Futures Trading Guide

Take your Cryptocurrency investment to the next level with futures trading

How to maximize your investment with AAX's futures contracts

Futures Historical Data

Futures Historical Data

A beginner's guide to futures trading

Why invest in cryptocurrency futures?

If you have a view on the market but lack capital, investing in futures is the best way for you lock up handsome profit. Reward yourself by staying true to your beliefs and achieve more with less.


AAX understands users wants to maintain the biggest flexibility with their digital currency investment. To help users be agile and prepared for any market environment AAX offers futures contracts with up to 100x leverage and has no expiry.

Let's look at how it works.

Overview

Similar to spot trading, traders post on the order book at what price they want to buy or sell. The major difference is they can make use of leverage and need to decide on whether to go long or short.

Leverage on AAX can be up to 100x, traders can decide on how much leverage they want to use depending on their investment strategy.

In the futures market, traders are able to profit from both betting for and against the market. By acquiring long contracts on an asset indicates a trader is confident the value of an asset isgoing to increase. Traders can also bet against the market by going short, if he or she anticipates the value of the asset is going to drop.

Futures contracts allow traders to hedge the market by having an offsetting number of futures contracts. When there is a gain from the futures contract, there is always a loss from the spot market, or vice versa. With such a gain and loss offsetting each other, the hedging effectively locks in the acceptable, current market price.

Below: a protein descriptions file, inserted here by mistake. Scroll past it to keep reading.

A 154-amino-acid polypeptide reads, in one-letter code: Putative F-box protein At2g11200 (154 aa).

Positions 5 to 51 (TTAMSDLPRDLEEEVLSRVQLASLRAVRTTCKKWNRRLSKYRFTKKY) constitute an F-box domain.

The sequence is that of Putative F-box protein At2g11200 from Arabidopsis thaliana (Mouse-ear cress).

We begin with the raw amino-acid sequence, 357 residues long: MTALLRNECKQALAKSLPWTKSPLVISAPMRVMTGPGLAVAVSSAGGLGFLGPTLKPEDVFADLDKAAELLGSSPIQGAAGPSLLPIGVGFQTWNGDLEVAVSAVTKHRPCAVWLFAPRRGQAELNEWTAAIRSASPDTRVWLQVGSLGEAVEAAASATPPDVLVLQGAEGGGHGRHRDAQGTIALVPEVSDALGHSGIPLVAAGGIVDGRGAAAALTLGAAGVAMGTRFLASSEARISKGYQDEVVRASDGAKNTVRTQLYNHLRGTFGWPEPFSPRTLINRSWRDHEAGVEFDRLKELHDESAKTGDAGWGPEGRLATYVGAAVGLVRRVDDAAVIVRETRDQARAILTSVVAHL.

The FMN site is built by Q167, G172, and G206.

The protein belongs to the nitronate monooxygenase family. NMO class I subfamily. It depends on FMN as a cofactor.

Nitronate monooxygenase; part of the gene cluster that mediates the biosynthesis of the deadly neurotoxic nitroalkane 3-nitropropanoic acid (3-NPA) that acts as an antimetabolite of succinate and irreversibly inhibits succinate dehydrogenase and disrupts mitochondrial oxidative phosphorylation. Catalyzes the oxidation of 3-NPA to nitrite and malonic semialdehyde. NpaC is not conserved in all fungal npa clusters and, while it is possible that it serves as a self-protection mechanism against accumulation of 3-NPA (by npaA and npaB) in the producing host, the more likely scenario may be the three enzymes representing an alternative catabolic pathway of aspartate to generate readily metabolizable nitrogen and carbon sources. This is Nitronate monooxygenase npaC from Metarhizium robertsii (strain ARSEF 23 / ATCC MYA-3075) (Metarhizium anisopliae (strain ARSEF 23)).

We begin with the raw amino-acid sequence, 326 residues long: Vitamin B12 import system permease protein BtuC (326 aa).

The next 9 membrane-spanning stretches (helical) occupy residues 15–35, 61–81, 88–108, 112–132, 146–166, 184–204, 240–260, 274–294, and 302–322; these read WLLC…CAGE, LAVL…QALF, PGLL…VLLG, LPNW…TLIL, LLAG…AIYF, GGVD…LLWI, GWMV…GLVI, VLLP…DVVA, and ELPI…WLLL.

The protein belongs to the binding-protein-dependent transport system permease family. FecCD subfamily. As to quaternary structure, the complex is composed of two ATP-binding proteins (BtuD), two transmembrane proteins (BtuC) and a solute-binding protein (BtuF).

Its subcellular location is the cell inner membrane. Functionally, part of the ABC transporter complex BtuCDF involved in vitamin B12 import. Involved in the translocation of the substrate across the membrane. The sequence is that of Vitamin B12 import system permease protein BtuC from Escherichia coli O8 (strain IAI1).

Trader can exit the market by closing the position. When the position is closed the Profit and Loss (PnL) will be realized. Closing a position is achieved by taking a trade in the opposite direction of existing position.

Calculating PnL on futures

The average price at which a trader enters the futures market is the entry price. The profit and loss of the position is realized when the trader places a contra order and partially or fully closing the position. This is known as the realized profit and lost (PnL).

For an inverse futures contract like BTCUSD which the settlement currency is BTC, if a trader goes long of 1000 contracts for BTC at Price = 3000 (entry price), then close out 600 at Price = 4000 (market price), realised PnL = 600*(1/3000-1/4000) = 0.05 BTC (profit), with a long exposure of 400 contracts.

Depending on the leverage the trader choose to have, a liquidation price is determined. The higher the leverage, the liquidation price will be closer to the entry price. We will explain more on how liquidation works on AAX in the section below.

How to maximize your investment with AAX's futures contracts

No expiry

The futures contracts of AAX are perpetual contracts meaning they do not have an expiry date. Because of this feature, AAX futures contracts auto-roll every 8-hours with a funding rate mechanism paid between Long and Short positions to anchor the price to the spot rate in order for traders to maintain their positions.

Funding rate - Premium

Let's learn about Premium first. Futures trading price in AAX (AAX price) may differ from the spot market (index price) due to differences in market forces. As a result, traders in both long and short positions have to be compensated due to the actual market prices in the spot market. In this case, AAX futures contracts auto-roll every 8-hours depending on the AAX price and index price at the time. Premium is calculated on the unrealised PnL because the trader has not closed the position. The unrealised PnL represents the trader's position at the time the rollover takes place.